LFHC is welcoming three new staff members to its management team.
Mark Gorman, who most recently served as the Interim Country Director of World Education Laos (WEL), will become the hospital’s Executive Director in September.
Mark brings 40 years of experience in the administration of nonprofits and public entities to LFHC. He speaks English, French, Lao and Thai.
Prior to being the interim director at WEL for four months last year, he served as that NGO’s Country Director in Laos from May of 2010 to October 2013. During that time, he spearheaded education and awareness projects related to unexploded land mines, as well as various programs aimed at economic development and increasing medical capacity. As director, Mark represented WEL at meetings with senior officials of the Lao government officials, the UN and the U.S. State Department.
Prior to working at WEL, Mark worked several years in Thailand for the International Rescue Committee. Mark served in the Peace Corps in the Central African Republic after earning a graduate degree in public health at the University of Hawaii in 1982.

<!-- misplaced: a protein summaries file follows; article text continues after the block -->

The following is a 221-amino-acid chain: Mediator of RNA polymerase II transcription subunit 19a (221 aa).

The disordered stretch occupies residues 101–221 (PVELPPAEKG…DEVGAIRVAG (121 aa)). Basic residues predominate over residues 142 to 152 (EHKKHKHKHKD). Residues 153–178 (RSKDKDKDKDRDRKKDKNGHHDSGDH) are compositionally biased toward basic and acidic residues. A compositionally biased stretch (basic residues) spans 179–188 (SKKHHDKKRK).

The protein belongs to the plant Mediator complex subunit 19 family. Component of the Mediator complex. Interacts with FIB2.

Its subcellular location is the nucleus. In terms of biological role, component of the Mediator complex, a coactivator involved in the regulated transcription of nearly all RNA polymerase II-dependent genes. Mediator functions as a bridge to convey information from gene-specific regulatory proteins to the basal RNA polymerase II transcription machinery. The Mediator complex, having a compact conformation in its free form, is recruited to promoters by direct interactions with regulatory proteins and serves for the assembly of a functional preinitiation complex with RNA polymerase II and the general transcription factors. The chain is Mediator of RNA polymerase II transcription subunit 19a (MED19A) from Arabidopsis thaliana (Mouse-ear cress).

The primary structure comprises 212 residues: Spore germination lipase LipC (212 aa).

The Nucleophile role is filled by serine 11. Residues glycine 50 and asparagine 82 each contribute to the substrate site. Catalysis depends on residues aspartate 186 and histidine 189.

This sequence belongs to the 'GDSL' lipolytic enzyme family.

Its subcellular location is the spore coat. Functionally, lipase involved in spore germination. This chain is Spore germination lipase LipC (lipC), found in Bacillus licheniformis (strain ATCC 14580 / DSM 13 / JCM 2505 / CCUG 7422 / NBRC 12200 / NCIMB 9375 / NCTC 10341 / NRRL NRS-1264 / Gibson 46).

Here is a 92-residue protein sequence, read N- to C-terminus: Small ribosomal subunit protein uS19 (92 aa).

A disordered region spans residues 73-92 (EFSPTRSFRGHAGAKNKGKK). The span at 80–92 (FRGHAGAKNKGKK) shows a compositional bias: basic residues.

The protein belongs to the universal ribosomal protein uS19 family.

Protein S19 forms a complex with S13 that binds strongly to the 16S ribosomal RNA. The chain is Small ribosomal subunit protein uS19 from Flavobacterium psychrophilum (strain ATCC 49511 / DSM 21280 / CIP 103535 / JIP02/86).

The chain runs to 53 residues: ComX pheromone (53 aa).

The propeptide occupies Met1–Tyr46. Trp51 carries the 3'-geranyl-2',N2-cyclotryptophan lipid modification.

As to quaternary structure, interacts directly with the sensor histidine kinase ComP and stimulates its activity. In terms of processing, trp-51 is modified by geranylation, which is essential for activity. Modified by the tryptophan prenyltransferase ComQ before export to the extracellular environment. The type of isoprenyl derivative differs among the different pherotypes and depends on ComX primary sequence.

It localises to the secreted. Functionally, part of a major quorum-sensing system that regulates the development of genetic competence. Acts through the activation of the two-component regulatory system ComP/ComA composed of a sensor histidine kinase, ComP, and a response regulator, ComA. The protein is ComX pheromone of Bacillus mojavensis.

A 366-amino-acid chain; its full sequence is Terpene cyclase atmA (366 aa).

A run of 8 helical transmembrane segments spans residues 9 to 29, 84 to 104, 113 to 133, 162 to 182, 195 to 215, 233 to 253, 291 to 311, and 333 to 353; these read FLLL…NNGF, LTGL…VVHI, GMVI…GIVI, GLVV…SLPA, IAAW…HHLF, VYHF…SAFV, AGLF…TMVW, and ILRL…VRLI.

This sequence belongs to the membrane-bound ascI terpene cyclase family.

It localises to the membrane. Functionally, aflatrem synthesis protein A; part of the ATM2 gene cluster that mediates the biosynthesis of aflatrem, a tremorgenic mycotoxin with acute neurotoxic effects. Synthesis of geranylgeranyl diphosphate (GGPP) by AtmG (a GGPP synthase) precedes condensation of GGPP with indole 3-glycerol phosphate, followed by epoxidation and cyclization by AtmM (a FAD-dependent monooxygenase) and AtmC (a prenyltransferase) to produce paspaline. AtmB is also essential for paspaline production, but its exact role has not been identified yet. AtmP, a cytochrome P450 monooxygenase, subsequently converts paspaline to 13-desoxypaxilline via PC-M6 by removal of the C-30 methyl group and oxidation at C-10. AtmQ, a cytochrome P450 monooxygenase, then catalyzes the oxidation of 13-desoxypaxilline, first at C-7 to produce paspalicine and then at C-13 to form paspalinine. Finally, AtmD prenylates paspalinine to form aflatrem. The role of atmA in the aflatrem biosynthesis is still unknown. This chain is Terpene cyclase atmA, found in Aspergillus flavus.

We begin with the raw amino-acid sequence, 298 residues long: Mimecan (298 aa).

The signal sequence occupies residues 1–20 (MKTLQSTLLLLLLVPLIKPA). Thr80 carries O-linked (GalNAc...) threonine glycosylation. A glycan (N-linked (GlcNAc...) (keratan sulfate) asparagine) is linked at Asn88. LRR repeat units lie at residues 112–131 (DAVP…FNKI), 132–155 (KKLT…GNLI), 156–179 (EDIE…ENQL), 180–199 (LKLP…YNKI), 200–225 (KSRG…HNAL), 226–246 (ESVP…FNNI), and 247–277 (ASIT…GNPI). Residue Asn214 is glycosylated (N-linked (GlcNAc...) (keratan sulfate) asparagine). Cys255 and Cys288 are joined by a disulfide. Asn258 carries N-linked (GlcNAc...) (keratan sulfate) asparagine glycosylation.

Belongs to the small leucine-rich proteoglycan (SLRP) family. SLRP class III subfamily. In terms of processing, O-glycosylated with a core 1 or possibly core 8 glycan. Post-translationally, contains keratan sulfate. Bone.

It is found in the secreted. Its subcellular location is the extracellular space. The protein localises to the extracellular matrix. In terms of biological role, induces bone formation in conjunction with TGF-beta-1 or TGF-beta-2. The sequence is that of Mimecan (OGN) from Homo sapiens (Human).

Dr. Lisa Rynn, who has taught pediatrics in Uganda, is the hospital’s new Medical Director.
Lisa is a graduate of New York Medical College, where she was a Primary Care Research Fellow. She performed her residency in pediatrics at St. Christopher’s Hospital for Children in Philadelphia.
Prior to joining the LFHC staff, Lisa worked as the Attending Physician in Emergency Medicine at Temple University Hospital in Philadelphia. She worked nearly seven years in emergency medicine in hospitals in Pennsylvania.
In Uganda, Lisa served as a visiting faculty member in pediatrics at universities in Mbale and Gulu.
She is certified by the American Board of Pediatrics.
Amalia Berger, a registered nurse who most recently worked with Medical Teams International in Bangladesh, is the hospital’s new Nursing Educator.
A graduate of the University of Pennsylvania School of Nursing, Amalia also earned a Masters in the Science of Nursing there. She worked more than three years in the Emergency Department of the university’s hospital.
Amalia first worked in Bangladesh in October 2018 as a nurse with the Hope Foundation for the Women and Children of Bangladesh. She served as a health coordinator and mentor for the nursing staff at a new hospital in the Kutupalong Refugee Camp.
She joined Medical Teams International in January to support the Joint Rohingya Response Program, which helps local health care workers provide primary care to people at the Kutupalong Refugee Camp.